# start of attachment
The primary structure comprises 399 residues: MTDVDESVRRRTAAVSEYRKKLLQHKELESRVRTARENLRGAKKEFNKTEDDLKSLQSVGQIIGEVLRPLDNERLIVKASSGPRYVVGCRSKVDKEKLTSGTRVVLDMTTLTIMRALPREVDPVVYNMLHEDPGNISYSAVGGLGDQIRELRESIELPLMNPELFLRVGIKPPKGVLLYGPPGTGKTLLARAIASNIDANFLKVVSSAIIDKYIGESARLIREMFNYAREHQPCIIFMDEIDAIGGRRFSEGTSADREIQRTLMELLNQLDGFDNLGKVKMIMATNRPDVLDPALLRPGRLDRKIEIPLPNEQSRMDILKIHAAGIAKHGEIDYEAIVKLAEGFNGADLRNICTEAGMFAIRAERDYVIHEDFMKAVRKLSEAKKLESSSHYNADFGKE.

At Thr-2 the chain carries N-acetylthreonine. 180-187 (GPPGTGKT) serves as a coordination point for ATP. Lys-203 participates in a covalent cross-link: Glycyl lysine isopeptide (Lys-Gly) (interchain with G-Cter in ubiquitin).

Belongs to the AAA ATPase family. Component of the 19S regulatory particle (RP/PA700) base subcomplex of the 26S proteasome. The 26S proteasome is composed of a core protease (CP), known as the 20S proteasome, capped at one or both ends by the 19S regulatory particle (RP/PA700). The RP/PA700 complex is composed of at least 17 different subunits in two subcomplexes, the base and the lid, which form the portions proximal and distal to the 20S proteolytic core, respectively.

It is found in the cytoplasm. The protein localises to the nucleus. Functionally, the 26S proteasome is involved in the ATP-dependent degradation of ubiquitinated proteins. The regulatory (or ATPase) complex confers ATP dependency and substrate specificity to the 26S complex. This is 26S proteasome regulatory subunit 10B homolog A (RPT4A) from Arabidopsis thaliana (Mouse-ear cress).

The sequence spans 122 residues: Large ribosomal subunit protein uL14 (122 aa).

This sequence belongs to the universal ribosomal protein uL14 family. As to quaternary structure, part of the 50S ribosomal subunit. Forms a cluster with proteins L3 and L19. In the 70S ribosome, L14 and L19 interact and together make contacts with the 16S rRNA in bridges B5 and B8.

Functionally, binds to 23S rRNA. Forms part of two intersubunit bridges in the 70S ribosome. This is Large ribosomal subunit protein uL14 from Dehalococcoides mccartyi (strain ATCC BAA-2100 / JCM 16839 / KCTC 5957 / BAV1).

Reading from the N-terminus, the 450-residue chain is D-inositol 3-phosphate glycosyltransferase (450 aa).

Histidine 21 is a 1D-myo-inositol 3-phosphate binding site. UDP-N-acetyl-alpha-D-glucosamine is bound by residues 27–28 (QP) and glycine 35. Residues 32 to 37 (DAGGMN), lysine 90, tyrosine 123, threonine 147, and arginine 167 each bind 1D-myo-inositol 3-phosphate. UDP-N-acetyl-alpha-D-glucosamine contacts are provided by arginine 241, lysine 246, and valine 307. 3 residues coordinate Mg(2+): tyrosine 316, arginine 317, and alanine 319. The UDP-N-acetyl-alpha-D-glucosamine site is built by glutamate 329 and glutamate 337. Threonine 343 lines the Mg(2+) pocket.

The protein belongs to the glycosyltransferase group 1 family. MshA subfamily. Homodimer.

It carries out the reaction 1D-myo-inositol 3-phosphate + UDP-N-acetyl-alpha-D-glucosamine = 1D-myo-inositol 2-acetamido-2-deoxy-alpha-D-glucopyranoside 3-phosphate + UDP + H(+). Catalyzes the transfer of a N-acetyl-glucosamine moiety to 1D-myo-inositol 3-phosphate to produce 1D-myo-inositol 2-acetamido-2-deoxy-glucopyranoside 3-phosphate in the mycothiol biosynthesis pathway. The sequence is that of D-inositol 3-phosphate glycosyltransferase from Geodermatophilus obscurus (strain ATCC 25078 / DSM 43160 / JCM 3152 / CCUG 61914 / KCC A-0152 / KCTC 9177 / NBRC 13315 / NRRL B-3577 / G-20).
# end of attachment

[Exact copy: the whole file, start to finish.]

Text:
The primary structure comprises 399 residues: MTDVDESVRRRTAAVSEYRKKLLQHKELESRVRTARENLRGAKKEFNKTEDDLKSLQSVGQIIGEVLRPLDNERLIVKASSGPRYVVGCRSKVDKEKLTSGTRVVLDMTTLTIMRALPREVDPVVYNMLHEDPGNISYSAVGGLGDQIRELRESIELPLMNPELFLRVGIKPPKGVLLYGPPGTGKTLLARAIASNIDANFLKVVSSAIIDKYIGESARLIREMFNYAREHQPCIIFMDEIDAIGGRRFSEGTSADREIQRTLMELLNQLDGFDNLGKVKMIMATNRPDVLDPALLRPGRLDRKIEIPLPNEQSRMDILKIHAAGIAKHGEIDYEAIVKLAEGFNGADLRNICTEAGMFAIRAERDYVIHEDFMKAVRKLSEAKKLESSSHYNADFGKE.

At Thr-2 the chain carries N-acetylthreonine. 180-187 (GPPGTGKT) serves as a coordination point for ATP. Lys-203 participates in a covalent cross-link: Glycyl lysine isopeptide (Lys-Gly) (interchain with G-Cter in ubiquitin).

Belongs to the AAA ATPase family. Component of the 19S regulatory particle (RP/PA700) base subcomplex of the 26S proteasome. The 26S proteasome is composed of a core protease (CP), known as the 20S proteasome, capped at one or both ends by the 19S regulatory particle (RP/PA700). The RP/PA700 complex is composed of at least 17 different subunits in two subcomplexes, the base and the lid, which form the portions proximal and distal to the 20S proteolytic core, respectively.

It is found in the cytoplasm. The protein localises to the nucleus. Functionally, the 26S proteasome is involved in the ATP-dependent degradation of ubiquitinated proteins. The regulatory (or ATPase) complex confers ATP dependency and substrate specificity to the 26S complex. This is 26S proteasome regulatory subunit 10B homolog A (RPT4A) from Arabidopsis thaliana (Mouse-ear cress).

The sequence spans 122 residues: Large ribosomal subunit protein uL14 (122 aa).

This sequence belongs to the universal ribosomal protein uL14 family. As to quaternary structure, part of the 50S ribosomal subunit. Forms a cluster with proteins L3 and L19. In the 70S ribosome, L14 and L19 interact and together make contacts with the 16S rRNA in bridges B5 and B8.

Functionally, binds to 23S rRNA. Forms part of two intersubunit bridges in the 70S ribosome. This is Large ribosomal subunit protein uL14 from Dehalococcoides mccartyi (strain ATCC BAA-2100 / JCM 16839 / KCTC 5957 / BAV1).

Reading from the N-terminus, the 450-residue chain is D-inositol 3-phosphate glycosyltransferase (450 aa).

Histidine 21 is a 1D-myo-inositol 3-phosphate binding site. UDP-N-acetyl-alpha-D-glucosamine is bound by residues 27–28 (QP) and glycine 35. Residues 32 to 37 (DAGGMN), lysine 90, tyrosine 123, threonine 147, and arginine 167 each bind 1D-myo-inositol 3-phosphate. UDP-N-acetyl-alpha-D-glucosamine contacts are provided by arginine 241, lysine 246, and valine 307. 3 residues coordinate Mg(2+): tyrosine 316, arginine 317, and alanine 319. The UDP-N-acetyl-alpha-D-glucosamine site is built by glutamate 329 and glutamate 337. Threonine 343 lines the Mg(2+) pocket.

The protein belongs to the glycosyltransferase group 1 family. MshA subfamily. Homodimer.

It carries out the reaction 1D-myo-inositol 3-phosphate + UDP-N-acetyl-alpha-D-glucosamine = 1D-myo-inositol 2-acetamido-2-deoxy-alpha-D-glucopyranoside 3-phosphate + UDP + H(+). Catalyzes the transfer of a N-acetyl-glucosamine moiety to 1D-myo-inositol 3-phosphate to produce 1D-myo-inositol 2-acetamido-2-deoxy-glucopyranoside 3-phosphate in the mycothiol biosynthesis pathway. The sequence is that of D-inositol 3-phosphate glycosyltransferase from Geodermatophilus obscurus (strain ATCC 25078 / DSM 43160 / JCM 3152 / CCUG 61914 / KCC A-0152 / KCTC 9177 / NBRC 13315 / NRRL B-3577 / G-20).